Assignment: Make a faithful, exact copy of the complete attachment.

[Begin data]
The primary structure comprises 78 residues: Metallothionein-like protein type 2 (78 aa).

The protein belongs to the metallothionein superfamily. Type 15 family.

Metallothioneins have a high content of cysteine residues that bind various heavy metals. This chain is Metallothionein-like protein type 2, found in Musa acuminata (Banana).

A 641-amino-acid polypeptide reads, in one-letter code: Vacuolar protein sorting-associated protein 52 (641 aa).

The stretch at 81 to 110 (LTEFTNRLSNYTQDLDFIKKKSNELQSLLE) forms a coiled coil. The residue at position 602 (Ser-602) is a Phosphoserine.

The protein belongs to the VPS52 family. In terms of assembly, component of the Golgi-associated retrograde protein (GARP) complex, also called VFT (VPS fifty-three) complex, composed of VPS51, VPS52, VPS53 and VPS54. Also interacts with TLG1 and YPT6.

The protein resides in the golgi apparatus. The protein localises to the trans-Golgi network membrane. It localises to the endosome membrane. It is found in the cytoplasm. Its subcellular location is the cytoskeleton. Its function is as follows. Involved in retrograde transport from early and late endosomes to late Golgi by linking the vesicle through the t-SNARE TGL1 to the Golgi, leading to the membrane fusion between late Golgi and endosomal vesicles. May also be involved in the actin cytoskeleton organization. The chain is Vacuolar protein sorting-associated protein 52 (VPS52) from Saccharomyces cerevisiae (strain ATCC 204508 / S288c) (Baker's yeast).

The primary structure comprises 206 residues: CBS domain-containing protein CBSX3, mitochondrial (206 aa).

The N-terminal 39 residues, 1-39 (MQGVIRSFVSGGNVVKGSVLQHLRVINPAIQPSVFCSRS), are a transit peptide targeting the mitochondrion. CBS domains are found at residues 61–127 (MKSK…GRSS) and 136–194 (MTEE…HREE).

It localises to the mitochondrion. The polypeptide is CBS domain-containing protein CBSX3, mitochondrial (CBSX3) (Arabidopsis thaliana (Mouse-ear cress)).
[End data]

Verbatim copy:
The primary structure comprises 78 residues: Metallothionein-like protein type 2 (78 aa).

The protein belongs to the metallothionein superfamily. Type 15 family.

Metallothioneins have a high content of cysteine residues that bind various heavy metals. This chain is Metallothionein-like protein type 2, found in Musa acuminata (Banana).

A 641-amino-acid polypeptide reads, in one-letter code: Vacuolar protein sorting-associated protein 52 (641 aa).

The stretch at 81 to 110 (LTEFTNRLSNYTQDLDFIKKKSNELQSLLE) forms a coiled coil. The residue at position 602 (Ser-602) is a Phosphoserine.

The protein belongs to the VPS52 family. In terms of assembly, component of the Golgi-associated retrograde protein (GARP) complex, also called VFT (VPS fifty-three) complex, composed of VPS51, VPS52, VPS53 and VPS54. Also interacts with TLG1 and YPT6.

The protein resides in the golgi apparatus. The protein localises to the trans-Golgi network membrane. It localises to the endosome membrane. It is found in the cytoplasm. Its subcellular location is the cytoskeleton. Its function is as follows. Involved in retrograde transport from early and late endosomes to late Golgi by linking the vesicle through the t-SNARE TGL1 to the Golgi, leading to the membrane fusion between late Golgi and endosomal vesicles. May also be involved in the actin cytoskeleton organization. The chain is Vacuolar protein sorting-associated protein 52 (VPS52) from Saccharomyces cerevisiae (strain ATCC 204508 / S288c) (Baker's yeast).

The primary structure comprises 206 residues: CBS domain-containing protein CBSX3, mitochondrial (206 aa).

The N-terminal 39 residues, 1-39 (MQGVIRSFVSGGNVVKGSVLQHLRVINPAIQPSVFCSRS), are a transit peptide targeting the mitochondrion. CBS domains are found at residues 61–127 (MKSK…GRSS) and 136–194 (MTEE…HREE).

It localises to the mitochondrion. The polypeptide is CBS domain-containing protein CBSX3, mitochondrial (CBSX3) (Arabidopsis thaliana (Mouse-ear cress)).